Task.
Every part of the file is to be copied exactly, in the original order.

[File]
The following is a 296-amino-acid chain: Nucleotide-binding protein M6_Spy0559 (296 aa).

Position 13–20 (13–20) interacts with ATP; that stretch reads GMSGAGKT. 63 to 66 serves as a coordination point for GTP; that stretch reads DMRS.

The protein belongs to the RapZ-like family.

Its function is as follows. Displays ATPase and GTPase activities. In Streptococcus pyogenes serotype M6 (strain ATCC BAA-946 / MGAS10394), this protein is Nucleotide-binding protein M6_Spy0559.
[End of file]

The following is a 296-amino-acid chain: Nucleotide-binding protein M6_Spy0559 (296 aa).

Position 13–20 (13–20) interacts with ATP; that stretch reads GMSGAGKT. 63 to 66 serves as a coordination point for GTP; that stretch reads DMRS.

The protein belongs to the RapZ-like family.

Its function is as follows. Displays ATPase and GTPase activities. In Streptococcus pyogenes serotype M6 (strain ATCC BAA-946 / MGAS10394), this protein is Nucleotide-binding protein M6_Spy0559.